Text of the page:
History or Politics at undergraduate level. The successful candidate
will have a PhD along with demonstrated potential for high-level
research. Fluency in a modern language is expected and ideally the
successful candidate will commence the position in mind-2012.
Female candidates are strongly encouraged to apply.

Contact: Dr McComas Taylor
Telephone: +61 2 6125 3179
Email: mccomas.taylor@anu.edu.au

To make an application, please go to
http://jobs.anu.edu.au/PositionDetail.aspx?p=2418

Website: http://chl.anu.edu.au/
Primary Category: Cultural History / Studies
Secondary Categories: South Asian History / Studies

Posting Date: 11/22/2011
Closing Date 01/16/2012

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ESF-LiU Conference on Historiography of Religion, 10-14 September 2012

Posted in Conferences, News/Information by santhyb on November 15, 2011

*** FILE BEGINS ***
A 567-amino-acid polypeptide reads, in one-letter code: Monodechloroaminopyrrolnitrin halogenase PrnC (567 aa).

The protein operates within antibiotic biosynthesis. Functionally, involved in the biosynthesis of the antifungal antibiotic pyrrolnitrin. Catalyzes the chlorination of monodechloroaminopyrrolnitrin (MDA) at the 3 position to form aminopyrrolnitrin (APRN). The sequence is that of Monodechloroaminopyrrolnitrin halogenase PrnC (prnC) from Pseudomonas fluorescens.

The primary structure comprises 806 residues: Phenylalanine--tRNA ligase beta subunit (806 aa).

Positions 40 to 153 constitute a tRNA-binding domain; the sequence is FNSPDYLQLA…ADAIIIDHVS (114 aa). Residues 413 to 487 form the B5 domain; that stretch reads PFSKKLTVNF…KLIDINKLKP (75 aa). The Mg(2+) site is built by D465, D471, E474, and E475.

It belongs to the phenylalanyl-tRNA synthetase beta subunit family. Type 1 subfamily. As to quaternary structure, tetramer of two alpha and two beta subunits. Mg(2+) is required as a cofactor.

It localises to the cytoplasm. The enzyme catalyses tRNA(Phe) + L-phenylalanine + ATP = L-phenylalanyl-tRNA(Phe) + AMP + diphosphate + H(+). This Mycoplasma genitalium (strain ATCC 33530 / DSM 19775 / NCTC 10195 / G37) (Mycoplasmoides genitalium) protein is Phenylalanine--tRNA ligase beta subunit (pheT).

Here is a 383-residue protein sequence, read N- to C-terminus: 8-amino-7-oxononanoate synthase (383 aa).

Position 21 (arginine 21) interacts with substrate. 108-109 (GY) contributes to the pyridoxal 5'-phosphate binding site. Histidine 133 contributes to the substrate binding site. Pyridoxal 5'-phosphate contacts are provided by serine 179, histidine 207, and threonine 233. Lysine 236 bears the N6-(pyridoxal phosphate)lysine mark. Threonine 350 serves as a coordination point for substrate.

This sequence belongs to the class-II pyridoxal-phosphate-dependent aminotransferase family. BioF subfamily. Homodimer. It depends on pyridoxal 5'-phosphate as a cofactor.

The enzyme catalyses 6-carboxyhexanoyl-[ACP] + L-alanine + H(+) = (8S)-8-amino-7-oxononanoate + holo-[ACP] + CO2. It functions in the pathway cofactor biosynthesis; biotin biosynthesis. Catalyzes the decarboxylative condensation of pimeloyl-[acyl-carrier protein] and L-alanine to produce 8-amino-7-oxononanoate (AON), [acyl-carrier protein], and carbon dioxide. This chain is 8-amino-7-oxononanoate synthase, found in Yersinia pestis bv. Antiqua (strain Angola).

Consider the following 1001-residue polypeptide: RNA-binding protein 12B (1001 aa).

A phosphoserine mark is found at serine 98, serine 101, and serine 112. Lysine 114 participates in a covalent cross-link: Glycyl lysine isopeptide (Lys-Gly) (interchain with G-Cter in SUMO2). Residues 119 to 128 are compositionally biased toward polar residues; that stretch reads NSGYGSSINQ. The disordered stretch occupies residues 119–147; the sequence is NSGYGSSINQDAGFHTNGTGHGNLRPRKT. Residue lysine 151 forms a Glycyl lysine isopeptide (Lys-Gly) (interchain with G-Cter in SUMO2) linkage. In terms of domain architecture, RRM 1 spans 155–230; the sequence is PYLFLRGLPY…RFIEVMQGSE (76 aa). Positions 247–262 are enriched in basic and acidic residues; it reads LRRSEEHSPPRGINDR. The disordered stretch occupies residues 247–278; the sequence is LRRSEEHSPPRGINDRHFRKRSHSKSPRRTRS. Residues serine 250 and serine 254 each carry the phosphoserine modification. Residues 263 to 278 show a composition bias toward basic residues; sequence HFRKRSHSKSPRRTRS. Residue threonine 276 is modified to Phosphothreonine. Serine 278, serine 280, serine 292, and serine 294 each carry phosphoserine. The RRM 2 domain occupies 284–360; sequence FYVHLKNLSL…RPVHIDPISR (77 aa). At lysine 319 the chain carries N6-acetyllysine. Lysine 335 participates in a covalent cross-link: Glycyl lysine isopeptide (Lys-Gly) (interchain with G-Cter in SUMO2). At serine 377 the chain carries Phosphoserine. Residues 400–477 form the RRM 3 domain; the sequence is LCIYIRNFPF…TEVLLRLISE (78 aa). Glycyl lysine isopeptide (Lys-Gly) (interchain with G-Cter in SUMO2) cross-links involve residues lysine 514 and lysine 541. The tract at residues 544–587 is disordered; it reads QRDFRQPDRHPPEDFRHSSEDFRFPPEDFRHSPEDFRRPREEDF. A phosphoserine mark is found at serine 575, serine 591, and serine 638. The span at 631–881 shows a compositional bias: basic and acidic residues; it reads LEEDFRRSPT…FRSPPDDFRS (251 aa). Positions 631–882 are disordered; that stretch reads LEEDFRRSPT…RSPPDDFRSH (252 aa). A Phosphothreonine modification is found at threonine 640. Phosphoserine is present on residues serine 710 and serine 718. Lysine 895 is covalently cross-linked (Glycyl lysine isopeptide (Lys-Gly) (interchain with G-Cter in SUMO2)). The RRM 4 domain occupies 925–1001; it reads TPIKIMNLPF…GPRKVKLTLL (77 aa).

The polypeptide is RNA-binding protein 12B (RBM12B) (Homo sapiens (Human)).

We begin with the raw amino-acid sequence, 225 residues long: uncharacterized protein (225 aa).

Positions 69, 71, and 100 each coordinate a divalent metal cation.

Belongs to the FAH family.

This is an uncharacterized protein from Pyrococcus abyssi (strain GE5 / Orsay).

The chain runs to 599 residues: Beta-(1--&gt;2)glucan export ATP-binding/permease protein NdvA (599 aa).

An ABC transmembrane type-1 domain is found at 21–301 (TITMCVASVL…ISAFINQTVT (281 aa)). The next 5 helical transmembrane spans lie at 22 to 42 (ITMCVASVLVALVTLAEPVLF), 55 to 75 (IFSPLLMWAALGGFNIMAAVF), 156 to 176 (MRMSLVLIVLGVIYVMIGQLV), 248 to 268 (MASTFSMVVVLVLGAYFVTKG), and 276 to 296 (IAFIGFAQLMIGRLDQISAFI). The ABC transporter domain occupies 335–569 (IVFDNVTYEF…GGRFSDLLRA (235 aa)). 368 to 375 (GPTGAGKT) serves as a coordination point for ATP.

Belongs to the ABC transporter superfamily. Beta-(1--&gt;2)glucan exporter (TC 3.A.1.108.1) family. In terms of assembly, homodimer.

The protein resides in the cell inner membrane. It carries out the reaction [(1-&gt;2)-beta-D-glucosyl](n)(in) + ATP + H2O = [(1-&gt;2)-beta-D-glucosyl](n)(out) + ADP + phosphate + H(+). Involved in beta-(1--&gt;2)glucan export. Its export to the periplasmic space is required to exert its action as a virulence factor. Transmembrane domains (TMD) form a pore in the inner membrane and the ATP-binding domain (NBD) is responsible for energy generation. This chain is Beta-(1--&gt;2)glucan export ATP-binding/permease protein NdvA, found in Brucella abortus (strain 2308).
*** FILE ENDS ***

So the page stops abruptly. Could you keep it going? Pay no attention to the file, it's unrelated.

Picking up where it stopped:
Programme:  The conference will focus on the question: How, under which conditions and with which consequences are religions historicized? The conference aims at furthering the study of religion as of historiography by analysing how religious groups (or their adversaries) employ historical narratives in the construction of their identities or how such groups are invented by later historiography (comparative  historiography). Thus the biases and elisions of current analytical and descriptive frames have to be analysed, too (history of  research). Combing disciplinary competences of Religious Studies and History of Religion, Confessional Theologies, History, History of Science, and Literary Studies, the participants will help to initiate a comparative historiography of religion by applying literary comparison and historical contextualization to those texts that have been used as central documents for histories of individual  religions and analyze their historiographic character, tools and strategies. Furthermore they will stimulate the history of historical  research on religion; that is, identifying key steps in the early modern and modern history of research. The comparative approach will address Circum-Mediterranean and European as well as Asian religious traditions from the first millennium BCE to present.